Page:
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Sammut's capstone project explored intersections of geography, urban policy, and public art
Lara Leilani Matthias
Claire Sammut had always been attracted to old industrial spaces. That attraction then evolved into a focus, as she’s spent much of her final year at Hampshire producing a multimedia capstone project about an old Brooklyn building that was once a tin-plate ceiling factory. It’s in the Clinton Hill neighborhood of the New York borough, which Sammut says is “an area that’s rapidly gentrifying.”
Last spring, most weekends she commuted from Hampshire to Brooklyn. There she spent a lot of time in municipal archives such as the Brooklyn Historical Society and the New York City Department of Buildings looking at original floor plans and going through obituaries and labor archives. She also did a lot of filming in the space and, she says, “thought about creating an experimental documentary scaffolded by research” and “the layers of history in a building, and how those manifest in the physical space and in different archives.”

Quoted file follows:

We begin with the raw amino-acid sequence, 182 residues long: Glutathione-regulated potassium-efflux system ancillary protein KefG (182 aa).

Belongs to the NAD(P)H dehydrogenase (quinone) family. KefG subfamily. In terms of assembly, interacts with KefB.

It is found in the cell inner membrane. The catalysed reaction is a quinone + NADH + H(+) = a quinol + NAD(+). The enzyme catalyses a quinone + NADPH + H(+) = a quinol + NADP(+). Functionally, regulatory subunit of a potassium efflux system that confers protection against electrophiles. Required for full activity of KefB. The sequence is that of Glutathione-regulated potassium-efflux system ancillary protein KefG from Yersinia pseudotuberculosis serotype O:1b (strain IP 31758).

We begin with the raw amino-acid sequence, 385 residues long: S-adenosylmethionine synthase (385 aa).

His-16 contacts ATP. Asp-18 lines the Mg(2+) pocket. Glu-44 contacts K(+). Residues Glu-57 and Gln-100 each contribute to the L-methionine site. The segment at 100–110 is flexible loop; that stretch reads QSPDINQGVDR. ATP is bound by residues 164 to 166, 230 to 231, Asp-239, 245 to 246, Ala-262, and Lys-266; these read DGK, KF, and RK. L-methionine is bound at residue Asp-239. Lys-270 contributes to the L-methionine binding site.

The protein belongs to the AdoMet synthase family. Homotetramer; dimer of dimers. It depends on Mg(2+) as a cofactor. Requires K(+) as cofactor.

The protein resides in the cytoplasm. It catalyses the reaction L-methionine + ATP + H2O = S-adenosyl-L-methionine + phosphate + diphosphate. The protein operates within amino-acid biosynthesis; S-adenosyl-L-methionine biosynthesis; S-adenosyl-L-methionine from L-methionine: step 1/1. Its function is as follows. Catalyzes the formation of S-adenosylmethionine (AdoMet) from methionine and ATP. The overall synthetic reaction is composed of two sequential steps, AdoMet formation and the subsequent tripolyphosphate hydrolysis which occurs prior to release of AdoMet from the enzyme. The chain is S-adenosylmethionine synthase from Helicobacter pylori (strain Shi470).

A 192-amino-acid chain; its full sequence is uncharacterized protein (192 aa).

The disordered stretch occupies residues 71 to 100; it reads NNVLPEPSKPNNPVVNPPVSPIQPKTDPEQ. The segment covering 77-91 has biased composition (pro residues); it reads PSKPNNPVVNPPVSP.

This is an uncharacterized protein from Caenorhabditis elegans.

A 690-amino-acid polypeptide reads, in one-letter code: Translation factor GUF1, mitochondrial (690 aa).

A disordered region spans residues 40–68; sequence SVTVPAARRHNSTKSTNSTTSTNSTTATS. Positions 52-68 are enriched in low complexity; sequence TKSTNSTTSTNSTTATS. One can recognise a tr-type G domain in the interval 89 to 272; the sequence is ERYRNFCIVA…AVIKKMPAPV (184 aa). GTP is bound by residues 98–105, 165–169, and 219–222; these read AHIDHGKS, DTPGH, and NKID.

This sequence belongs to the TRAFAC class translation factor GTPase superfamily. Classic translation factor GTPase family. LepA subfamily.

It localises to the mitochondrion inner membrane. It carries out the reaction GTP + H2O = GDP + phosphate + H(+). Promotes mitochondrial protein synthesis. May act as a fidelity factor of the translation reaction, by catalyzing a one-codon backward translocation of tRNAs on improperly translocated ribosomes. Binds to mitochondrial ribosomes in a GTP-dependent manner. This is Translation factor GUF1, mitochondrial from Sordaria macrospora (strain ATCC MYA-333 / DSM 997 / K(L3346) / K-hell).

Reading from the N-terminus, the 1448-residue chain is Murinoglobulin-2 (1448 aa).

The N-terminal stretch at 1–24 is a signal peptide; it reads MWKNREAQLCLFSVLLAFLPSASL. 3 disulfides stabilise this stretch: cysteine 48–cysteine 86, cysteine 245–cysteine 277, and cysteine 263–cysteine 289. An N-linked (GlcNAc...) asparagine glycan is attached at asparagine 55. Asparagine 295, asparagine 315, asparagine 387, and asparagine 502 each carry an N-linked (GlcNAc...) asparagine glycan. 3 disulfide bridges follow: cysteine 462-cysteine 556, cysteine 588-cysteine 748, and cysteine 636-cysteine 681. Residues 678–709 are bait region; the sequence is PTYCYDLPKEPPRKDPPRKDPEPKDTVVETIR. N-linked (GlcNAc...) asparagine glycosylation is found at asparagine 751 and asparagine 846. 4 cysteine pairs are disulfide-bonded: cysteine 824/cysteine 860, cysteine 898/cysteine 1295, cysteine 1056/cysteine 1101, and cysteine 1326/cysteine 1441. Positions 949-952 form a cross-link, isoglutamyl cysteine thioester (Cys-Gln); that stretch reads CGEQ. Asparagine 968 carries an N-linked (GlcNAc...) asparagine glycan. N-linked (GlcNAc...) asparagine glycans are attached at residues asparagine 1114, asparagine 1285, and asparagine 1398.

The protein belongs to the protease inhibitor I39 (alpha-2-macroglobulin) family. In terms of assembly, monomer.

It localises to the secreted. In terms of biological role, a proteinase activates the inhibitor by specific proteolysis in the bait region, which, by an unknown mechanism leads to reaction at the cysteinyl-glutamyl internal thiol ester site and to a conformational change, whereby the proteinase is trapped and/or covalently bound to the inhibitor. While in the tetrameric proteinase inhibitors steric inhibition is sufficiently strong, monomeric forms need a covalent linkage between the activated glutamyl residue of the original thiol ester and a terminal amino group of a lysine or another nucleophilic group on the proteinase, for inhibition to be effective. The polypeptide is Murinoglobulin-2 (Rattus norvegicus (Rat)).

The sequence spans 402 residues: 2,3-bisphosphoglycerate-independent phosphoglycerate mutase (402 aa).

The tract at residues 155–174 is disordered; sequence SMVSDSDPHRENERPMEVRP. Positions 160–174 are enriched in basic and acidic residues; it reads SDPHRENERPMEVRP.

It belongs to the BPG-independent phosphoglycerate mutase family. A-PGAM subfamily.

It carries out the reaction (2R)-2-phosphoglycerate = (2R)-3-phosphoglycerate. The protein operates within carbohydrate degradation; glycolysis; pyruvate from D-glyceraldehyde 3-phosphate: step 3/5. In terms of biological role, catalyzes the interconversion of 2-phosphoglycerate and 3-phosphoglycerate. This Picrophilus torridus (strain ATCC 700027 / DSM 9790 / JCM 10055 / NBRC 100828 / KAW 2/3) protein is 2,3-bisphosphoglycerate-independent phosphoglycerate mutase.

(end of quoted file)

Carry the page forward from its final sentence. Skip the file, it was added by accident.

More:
Sammut’s classes have spanned arts management, curatorial and contemporary art, film, video, and art history. Recently she’s been studying geography and urban policy and “finding intersections of the two,” she says, “mainly with public art.” She’s combining these interests in her Division III project, which will culminate with a multimedia exhibit at Hampshire.
“It’s very interdisciplinary,” she says, “kind of the perfect Hampshire path.”
The most challenging aspect, Sammut found, was to develop a thesis. She took many writing-intensive courses that she supplemented with multimedia. “Figuring out how to work on something that was a lot about the visual and less about writing was difficult,” she says.
Sammut’s Division III project will be on display November 28–December 1 in the College’s Art Gallery.
Sammut's Division III Title: Holding / 283 Greene Avenue
Faculty Committee: John Slepian, Christoph Cox, and Karen Koehler